In fact, back in 2017, the majority of the bitcoin miner companies, as well as the near-monopoly maker of mining equipment, several large exchanges and custodians and other crypto businesses, and a number of prior key bitcoin developers, all teamed up to try to change bitcoin’s block size, and failed to do so because the globally distributed node network was in their way. Bitcoin is the only digital asset that is sufficiently decentralized and immutable, and that passed a real-world test like that to prove it.
For reasons like this, Swan Bitcoin doesn’t have altcoins on its platform, and encourages setting up a recurring purchase plan for bitcoin, mean you can set up a recurring purchase daily or weekly for example. In that sense it is saving in bitcoin, rather than trading cryptos.
For their Swan Private clients, it’s about onboarding high net worth individuals, family offices, and small businesses, so that they can safely buy bitcoin. Swan has experts on hand with years of experience in the bitcoin ecosystem for private clients to talk to as a resource, rather than them contacting customer service and being in email dialogue with an intern who only got into cryptocurrencies three months ago and mainly trades third-tier altcoins, as they might find at a typical exchange.
Obviously, people who want to buy other coins or trade frequently need to use other platforms. Swan isn’t for them, or at least, they would also need a separate exchange account in addition to their Swan account.
For those who want to have bitcoin exposure in a straightforward way, Swan’s business model comes with a significant advantage.
Recent News (2022)
They recently launched Swan Advisor Services, which allows financial advisors to integrate bitcoin into client portfolios easily, including reporting and rebalancing.
Additionally, they recently acquired Specter Solutions, which offers a free open-source product suite for Bitcoin custody and usage, with an emphasis on multi-signature software. This will allow Swan to offer additional client services over time, while still having Specter’s products be available as stand-alone open source applications as well.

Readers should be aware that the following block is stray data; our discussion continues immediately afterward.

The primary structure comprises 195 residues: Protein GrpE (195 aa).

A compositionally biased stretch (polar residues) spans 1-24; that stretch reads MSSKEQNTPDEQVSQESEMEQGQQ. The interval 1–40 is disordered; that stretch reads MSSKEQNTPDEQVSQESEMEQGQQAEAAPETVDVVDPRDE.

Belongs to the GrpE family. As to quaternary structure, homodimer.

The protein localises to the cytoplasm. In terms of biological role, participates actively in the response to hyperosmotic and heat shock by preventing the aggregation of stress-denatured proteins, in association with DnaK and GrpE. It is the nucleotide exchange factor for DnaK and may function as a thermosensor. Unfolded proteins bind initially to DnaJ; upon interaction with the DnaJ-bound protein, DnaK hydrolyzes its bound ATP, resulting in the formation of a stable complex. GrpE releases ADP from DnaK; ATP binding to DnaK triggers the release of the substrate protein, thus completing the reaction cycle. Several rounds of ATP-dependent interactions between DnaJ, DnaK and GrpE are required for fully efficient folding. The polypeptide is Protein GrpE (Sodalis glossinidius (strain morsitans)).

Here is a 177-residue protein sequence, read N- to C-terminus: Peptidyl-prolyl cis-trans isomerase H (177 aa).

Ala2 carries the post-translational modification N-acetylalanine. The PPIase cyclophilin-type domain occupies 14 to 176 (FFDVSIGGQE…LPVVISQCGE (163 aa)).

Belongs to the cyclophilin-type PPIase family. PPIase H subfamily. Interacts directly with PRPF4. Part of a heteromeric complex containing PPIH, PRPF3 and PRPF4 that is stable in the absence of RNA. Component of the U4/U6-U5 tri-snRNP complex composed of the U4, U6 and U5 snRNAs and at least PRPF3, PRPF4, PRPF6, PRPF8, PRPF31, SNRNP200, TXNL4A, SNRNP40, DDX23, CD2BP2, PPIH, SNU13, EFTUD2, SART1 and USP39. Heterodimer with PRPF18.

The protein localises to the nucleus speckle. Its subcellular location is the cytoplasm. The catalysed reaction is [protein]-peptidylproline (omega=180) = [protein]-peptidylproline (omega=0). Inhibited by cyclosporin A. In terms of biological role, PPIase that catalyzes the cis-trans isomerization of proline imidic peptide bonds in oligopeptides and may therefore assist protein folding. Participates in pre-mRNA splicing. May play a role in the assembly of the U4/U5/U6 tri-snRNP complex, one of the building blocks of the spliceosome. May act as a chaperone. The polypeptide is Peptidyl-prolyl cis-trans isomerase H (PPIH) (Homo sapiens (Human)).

Swan Bitcoin’s Advantage
In short, Swan’s advantage is that it has lower fees than most other platforms, and better usability and customer service than most other platforms. I don’t know any platform that can claim a better combination of both fees and service, along with a sustainable business model. It comes with specialization.
That’s why I switched to Swan in early/mid 2020, after previously using the major crypto exchanges.
Being bitcoin-only reduces Swan’s expenses by a lot, which means they can keep fees lower for the user than most exchanges. For any coin that an exchange deals in, it has to run a node or validator to verify those coins. Many of those coin projects have very challenging requirements to run a node or validator, with high hardware and bandwidth costs and labor expertise. Imagine being an exchange with dozens of coins to manage.
All of that overhead means more employees, bigger IT expenses, and a huge compliance department, which translates into higher trading fees. So, if you just want to buy bitcoin on an exchange, you’re basically subsidizing those expenses for the exchange so that they can deal with dozens of other speculative coins. It also complicates the security situation, and digital assets are not a space where you want to take on unneeded security risks.
Swan skipping those other coins and associated expenses means they can pass lower costs onto the user, and invest in better customer service. Virtually everyone on their team including backend staff is well-studied on bitcoin.
After launching their initial service focused on retail investors, they’ve been able to expand into private client services to focus on large investors, family offices, and small and medium businesses who want bitcoin on their balance sheet and need some more personal service associated with that scale of purchase. And now they’re expanding into the RIA market, so that advisors have better ways to give clients exposure to spot bitcoin compared to some of the publicly-traded trusts that don’t track bitcoin’s price closely, or that are based on cash-settled futures.
Basically, it’s a function of being deep into bitcoin, rather than broad into numerous cryptos. Swan is expanding its depth and quality of bitcoin-based services, rather than expanding its multi-coin approaches. Quality over quantity, in other words.
From the large review site Trustpilot (LSE: TRST) as of this week, I’ll let this comparison speak for itself:
First of all, the Bitcoin network itself has risks like any other asset. It can go down in price for long periods of time, and nobody can forecast its forward price or network potential with 100% accuracy. Appropriate position sizing is important, and the right position size varies based on your views of the asset and other details about your unique financial situation.
Besides that, dealing with any counterparty has risks. Swan does not currently perform lending, leveraging, or anything like that, which sharply reduces their number of attack surfaces, but it’s always important to be mindful of tail risks.